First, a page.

Selection of the correct respiratory protective equipment is vital. It’s important that all items chosen are suitable and of a type approved under any national legislation and company standards.

Two types of equipment are commonly used in Phosphine fumigation – full face respirators fitted with a filter – or self contained breathing apparatus.

Personal Protective Equipment 

Full Face Respirators

Personal Protective Equipment 

Self Contained Breathing Apparatus

Full face respirators (which are the most commonly used), have to be fitted with a filter canister to protect against gas and dust particles of metal phosphides. 

The choice of filter is crucial. 

The correct filter must be used

Not all filters protect against phosphine gas so the correct filter must be chosen.

Remember, the full face respirators fitted with a suitable filter canister can only be used to prevent exposure to low concentrations of Phosphine gas. They are generally accepted to provide protection against low concentrations of Phosphine in the range of 0 to 15 Parts per Million. This figure may vary from country to country so if there is any doubt, the filter supplier must be contacted for further clarification.

Full Face Respirators 

only prevent exposure to low concentrations of Phoshine gas 0 to 15ppm

These canisters should be used only once then thrown away, breaking the thread to make sure no-one else can use them.

If there is any doubt, use self-contained breathing apparatus

If there is any doubt or if unknown or higher concentrations of gas are present, self contained breathing apparatus must be used.

Which ever mask is used, it’s important that the seal between the face and mask is air tight and this must always be checked…..

This is a short sample of the script for video 2A.

Video 3: Sanitation, the First Line of Defence

This is just a short sample of the video script.

The world is changing, rapidly. The inhabitants of this earth are becoming, at long last, much more environmentally conscious.    Eminent scientists throughout the world have, for over a decade, been alerting us to the pressures and need for change.

The tobacco industry is not exempt.  Traditional approaches to pest management are undergoing radical review due to advances in knowledge and environmental considerations.

Prevention is the way forward in terms of pest management for all involved in the tobacco industry.  

Our best tool is a well co-ordinated programme of good housekeeping through intensive cleaning and trap monitoring reducing reliance upon chemicals.

It makes ecological sense.

It makes commercial sense.

This video will show you the best methods used to prevent beetles and moths from taking up home in your premises and destroying your tobacco. 

A good sanitation programme can be tailor made to suit the specific requirements of everyone involved in the tobacco process;

  • The farmer
  • The leaf merchant and auctioneer
  • The leaf processor,
  • The shipping and transportation agency
  • The warehouse facility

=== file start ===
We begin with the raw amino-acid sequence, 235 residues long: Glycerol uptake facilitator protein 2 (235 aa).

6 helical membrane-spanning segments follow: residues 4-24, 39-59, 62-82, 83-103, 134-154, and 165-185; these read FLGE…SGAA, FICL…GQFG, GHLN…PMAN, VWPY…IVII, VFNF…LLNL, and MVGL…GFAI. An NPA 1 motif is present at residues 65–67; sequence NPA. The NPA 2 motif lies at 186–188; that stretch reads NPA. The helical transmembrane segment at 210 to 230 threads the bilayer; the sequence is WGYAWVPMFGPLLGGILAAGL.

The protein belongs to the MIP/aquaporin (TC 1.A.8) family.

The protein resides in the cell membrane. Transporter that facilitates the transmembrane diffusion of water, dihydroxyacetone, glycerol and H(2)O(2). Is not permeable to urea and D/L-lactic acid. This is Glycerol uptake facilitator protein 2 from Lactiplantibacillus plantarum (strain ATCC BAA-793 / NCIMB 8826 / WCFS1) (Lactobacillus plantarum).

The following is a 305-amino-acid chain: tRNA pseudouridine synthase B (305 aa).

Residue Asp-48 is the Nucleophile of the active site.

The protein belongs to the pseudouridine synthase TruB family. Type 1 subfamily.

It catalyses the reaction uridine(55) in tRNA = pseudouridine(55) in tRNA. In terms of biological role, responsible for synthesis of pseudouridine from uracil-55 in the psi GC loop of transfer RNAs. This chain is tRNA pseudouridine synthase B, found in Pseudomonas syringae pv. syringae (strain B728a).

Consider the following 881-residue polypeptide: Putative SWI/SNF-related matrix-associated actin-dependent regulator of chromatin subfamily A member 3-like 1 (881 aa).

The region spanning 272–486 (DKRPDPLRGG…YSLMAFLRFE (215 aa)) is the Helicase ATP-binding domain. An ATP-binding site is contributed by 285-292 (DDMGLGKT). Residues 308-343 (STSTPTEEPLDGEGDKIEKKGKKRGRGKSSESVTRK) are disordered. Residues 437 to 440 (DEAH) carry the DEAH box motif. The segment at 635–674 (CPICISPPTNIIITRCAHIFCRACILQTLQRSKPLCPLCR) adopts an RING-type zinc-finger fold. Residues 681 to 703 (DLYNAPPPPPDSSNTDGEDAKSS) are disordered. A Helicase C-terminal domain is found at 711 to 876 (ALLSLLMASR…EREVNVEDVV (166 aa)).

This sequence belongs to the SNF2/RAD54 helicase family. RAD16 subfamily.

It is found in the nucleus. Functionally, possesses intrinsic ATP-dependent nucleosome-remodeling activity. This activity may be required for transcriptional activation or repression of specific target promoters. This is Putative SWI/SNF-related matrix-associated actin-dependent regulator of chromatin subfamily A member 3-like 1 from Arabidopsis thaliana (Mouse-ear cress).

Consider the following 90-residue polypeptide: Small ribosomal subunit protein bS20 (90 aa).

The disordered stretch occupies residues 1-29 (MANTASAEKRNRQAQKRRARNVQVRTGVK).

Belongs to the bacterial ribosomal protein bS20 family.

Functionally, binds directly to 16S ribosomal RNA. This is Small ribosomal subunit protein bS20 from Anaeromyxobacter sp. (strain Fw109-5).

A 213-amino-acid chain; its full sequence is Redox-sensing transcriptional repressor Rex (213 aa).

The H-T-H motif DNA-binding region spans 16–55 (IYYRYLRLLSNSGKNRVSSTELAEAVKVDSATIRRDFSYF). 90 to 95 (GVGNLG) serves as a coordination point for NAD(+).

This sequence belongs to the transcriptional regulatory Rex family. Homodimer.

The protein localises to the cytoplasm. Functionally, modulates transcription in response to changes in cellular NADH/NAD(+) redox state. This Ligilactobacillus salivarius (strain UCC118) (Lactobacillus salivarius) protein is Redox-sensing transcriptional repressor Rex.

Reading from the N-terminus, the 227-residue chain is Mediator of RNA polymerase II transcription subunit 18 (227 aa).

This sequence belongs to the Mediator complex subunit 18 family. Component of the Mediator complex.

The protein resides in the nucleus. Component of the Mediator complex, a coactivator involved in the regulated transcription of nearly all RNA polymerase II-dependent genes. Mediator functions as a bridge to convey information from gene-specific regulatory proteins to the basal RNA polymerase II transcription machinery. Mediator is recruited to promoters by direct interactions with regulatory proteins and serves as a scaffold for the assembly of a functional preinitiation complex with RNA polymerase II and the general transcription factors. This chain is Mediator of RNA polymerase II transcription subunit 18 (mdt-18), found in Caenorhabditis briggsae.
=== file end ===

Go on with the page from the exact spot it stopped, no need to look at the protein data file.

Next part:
• The manufacturer
  • The distributor and retailer

 “Integrated Pest Management Strategy”





The principal components of an integrated pest management strategy are the same for both large and small scale facilities:


Frequent cleaning

Building maintenance

Good storage practices

 We need to maintain high standards of sanitation, by implementing programmes that involve frequent cleaning, building maintenance and good storage practices.


Check for signs of insects at all stages of the tobacco process 

We must check for signs of insects and monitor their numbers, at all stages of the tobacco process.




Temperature control

Physical barriers

Appropriate use of insecticides

We must know which additional control measures are available; fumigation, temperature control, physical barriers and appropriate use of insecticides.


Record procedures and results

Change and improve the strategy

We must bring all aspects of the pest management strategy together, recording procedures and results so that we can check that it is working. If it is not, we must be prepared to change or improve it.

“Integrated Pest Management Strategy”





Monitoring and Control methods are also covered in two other CORESTA videos within this series.

In this video we will concentrate on the most important Principle of the pest management strategy, PREVENTION by good sanitation management. 

First Line of Defence

Sanitation and the Control of Tobacco Infestation

It is our “first line of defence”!

  • Prevention 
  • A documented policy
  • People who are responsible and accountable for implementing the policy.

A workforce and environment where good sanitation practices are an integral part of work.

Prevention by good sanitation management requires the following;

  • A documented policy, which has the commitment and support of senior management.
  • People who are responsible and accountable for implementing the policy.
  • A workforce and working environment where good sanitation practices are an integral part of the daily work.

   Three  factors allow the cigarette beetle or tobacco moth to multiply; 

  • Undisturbed shelter
  • A food source and
  • Suitable environmental conditions….

This is just a short sample of the video script.